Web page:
Corrosion of steel water pipes in the safety-related piping systems of aging U.S. nuclear power plants is fast becoming a safety concern and a significant operational cost, not to mention an indication of potential future liability for nuclear utilities currently constructing new plants or retrofitting existing sites. According to the Electric Power Research Institute, the physical maintenance of degraded steel water pipe systems, combined with the operational costs of shutting a plant down during repairs, is already costing some nuclear utilities up to $25 million per year.
The problem is particularly sensitive when the water pipe systems in question are safety-related, such as the essential service water (ESW) systems that stand ready to cool a reactor when needed. In these systems, water-cooled secondary heat exchangers are used to maintain public safety and power generation continuity. Lost revenue from a system shutdown, which is likely when an ESW system fails, can be more than $1 million per day for a utility due to the expense of purchasing electricity on the open market to replace what was being generated by the plant.
Carbon steel pipe is the incumbent medium for transporting water to heat exchangers in ESW systems, but alternatives are being explored and, in the case of Ameren’s Callaway Nuclear Power Plant in Fulton, Mo., alternatives are now in operation.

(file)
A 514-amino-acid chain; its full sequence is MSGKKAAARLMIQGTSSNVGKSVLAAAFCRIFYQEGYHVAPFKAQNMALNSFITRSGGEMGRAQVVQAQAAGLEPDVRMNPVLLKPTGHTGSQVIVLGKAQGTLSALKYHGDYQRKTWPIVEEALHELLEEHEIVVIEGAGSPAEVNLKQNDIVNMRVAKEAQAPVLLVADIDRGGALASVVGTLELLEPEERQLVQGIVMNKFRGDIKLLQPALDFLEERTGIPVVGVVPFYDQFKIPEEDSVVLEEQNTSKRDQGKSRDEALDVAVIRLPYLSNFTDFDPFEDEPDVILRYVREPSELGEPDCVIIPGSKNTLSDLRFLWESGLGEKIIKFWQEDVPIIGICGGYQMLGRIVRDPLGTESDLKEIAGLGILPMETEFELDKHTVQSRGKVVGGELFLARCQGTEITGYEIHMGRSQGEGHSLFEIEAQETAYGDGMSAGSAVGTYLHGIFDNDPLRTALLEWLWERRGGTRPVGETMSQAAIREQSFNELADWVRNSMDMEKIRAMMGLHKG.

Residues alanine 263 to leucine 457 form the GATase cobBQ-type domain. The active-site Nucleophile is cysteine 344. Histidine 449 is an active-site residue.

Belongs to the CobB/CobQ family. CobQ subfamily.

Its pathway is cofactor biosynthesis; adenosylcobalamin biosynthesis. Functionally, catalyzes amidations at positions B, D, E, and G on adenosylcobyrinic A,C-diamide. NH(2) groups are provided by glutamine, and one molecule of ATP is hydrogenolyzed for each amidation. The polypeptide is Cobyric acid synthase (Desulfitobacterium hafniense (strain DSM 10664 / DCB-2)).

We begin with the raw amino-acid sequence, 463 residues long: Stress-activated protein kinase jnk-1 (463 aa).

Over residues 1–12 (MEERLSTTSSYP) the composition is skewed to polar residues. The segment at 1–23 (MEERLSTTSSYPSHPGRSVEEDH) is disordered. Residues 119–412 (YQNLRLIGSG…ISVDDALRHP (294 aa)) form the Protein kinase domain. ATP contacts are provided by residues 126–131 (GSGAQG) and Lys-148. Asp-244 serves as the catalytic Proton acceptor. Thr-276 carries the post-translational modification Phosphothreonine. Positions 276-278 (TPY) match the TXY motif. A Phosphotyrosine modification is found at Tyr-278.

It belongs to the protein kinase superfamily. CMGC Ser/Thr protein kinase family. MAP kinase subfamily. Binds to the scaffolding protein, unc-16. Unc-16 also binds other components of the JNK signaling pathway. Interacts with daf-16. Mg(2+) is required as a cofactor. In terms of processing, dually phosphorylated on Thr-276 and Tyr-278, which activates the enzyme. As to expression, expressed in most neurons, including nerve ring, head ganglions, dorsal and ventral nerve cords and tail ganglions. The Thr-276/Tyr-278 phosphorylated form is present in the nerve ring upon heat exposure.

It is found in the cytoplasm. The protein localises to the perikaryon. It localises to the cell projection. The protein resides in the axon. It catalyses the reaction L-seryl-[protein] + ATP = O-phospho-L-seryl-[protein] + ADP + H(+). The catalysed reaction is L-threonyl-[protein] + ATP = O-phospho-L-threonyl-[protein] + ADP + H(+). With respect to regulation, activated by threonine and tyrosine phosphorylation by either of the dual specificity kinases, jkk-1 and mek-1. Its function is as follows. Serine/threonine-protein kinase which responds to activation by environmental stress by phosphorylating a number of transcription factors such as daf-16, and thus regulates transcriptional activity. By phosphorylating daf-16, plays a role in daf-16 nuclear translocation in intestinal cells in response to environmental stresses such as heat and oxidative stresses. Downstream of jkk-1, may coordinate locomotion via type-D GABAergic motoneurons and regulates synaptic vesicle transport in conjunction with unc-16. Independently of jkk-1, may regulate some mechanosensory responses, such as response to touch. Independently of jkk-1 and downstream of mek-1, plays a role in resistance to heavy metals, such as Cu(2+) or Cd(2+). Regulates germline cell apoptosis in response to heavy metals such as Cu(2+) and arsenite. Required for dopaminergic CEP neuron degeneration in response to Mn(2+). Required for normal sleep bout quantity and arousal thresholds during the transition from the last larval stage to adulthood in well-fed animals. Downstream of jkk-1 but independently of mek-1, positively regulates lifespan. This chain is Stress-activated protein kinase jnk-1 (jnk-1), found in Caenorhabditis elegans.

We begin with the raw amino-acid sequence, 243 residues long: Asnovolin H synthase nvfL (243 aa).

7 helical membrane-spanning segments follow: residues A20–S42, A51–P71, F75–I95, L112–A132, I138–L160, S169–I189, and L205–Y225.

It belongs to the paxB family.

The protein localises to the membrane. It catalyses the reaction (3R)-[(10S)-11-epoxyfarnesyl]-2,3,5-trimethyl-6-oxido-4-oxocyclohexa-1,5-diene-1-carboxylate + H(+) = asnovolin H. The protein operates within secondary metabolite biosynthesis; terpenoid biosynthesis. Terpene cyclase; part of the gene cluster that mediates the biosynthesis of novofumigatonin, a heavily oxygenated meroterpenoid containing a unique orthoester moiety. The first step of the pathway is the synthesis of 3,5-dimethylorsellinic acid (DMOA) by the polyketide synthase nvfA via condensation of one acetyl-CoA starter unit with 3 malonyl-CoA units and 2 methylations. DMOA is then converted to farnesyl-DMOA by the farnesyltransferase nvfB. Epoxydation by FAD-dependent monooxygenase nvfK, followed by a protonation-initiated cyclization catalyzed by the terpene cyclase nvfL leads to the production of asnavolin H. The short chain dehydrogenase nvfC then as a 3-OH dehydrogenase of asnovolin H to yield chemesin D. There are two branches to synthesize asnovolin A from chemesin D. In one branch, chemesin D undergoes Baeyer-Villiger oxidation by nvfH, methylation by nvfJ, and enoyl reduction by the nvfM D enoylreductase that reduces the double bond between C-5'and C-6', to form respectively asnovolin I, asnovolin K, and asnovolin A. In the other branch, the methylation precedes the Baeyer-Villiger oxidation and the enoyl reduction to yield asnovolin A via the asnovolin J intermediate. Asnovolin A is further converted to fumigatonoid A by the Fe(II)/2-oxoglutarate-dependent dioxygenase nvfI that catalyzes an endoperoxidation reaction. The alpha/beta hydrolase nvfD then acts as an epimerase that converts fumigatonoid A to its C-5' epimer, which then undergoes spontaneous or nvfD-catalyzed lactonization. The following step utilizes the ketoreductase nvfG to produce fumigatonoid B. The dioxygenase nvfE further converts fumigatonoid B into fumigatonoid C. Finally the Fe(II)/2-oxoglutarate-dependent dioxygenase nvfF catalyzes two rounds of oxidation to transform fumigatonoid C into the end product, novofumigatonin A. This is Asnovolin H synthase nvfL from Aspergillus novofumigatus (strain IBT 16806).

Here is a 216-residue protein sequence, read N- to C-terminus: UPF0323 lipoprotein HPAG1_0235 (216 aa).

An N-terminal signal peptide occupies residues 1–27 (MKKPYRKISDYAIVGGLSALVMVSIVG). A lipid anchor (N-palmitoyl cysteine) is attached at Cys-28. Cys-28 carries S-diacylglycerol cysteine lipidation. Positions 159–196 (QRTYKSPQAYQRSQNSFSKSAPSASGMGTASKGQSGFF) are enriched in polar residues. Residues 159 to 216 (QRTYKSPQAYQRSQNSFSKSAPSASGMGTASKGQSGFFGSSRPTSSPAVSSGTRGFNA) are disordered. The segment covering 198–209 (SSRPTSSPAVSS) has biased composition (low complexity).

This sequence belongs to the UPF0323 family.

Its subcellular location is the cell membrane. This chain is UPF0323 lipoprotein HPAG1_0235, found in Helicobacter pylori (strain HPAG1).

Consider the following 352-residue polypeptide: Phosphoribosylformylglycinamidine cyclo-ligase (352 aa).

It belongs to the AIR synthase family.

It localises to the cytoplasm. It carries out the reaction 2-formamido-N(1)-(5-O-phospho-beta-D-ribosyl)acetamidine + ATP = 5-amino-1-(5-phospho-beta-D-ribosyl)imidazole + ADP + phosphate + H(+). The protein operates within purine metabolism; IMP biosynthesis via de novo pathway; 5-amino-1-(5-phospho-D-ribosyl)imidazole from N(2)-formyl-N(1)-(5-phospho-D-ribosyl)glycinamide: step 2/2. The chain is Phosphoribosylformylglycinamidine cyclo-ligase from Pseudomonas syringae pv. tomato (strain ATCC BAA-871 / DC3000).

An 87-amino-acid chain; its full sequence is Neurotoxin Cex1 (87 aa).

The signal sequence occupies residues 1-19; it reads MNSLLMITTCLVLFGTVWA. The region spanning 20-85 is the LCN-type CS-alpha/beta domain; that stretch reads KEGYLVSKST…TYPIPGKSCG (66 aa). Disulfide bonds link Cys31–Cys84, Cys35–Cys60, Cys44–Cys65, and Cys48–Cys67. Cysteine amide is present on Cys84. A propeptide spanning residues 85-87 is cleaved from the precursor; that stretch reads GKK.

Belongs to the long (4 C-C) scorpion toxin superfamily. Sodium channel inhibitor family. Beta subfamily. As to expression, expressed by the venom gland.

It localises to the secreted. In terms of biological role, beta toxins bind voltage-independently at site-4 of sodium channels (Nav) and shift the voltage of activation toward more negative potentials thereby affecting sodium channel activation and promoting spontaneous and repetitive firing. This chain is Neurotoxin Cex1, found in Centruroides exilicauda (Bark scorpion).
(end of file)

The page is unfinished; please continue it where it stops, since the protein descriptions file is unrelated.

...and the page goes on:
An Alternative to Carbon Steel
AmerenUE, a subsidiary of Ameren Corp., has pioneered the use of polyethylene (PE) as a new alternative to steel pipe ESW systems at its 1,200-MW Callaway plant. Polyethylene material does not corrode, rust, rot, pit, tuberculate, or support biological growth. It also has an outstanding field performance record for more than half a century in water piping systems. Taking advantage of material science advances in bimodal polyethylene resins and a collaborative effort with a resin supplier, a pipe manufacturer, a pipe fittings manufacturer, an engineering contractor, and a primary construction contractor, AmerenUE engineers and construction teams have successfully replaced the carbon steel ESW pipe system at Callaway with a new class of bimodal high-density polyethylene (HDPE) pipe (Figure 2).
2. A nuclear industry first. Installation of an underground essential service water pipe system made from bimodal high-density polyethylene or HDPE at AmerenUE’s Callaway Nuclear Power Plant in Fulton, Mo., was an industry first. Courtesy: Dow Chemical Co.
Prior to the installation at Callaway, PE pipe had not been used for a safety-related ASME Class 3 water pipe application at a nuclear power plant in the U.S. AmerenUE’s use of bimodal HDPE met all design requirements, was validated with extensive test data, and has also received approval from the Nuclear Regulatory Commission (NRC). This use of HDPE in a safety-related water pipe system is a first for the U.S. nuclear power industry and could be instructive for other nuclear utilities grappling with steel water pipe corrosion issues.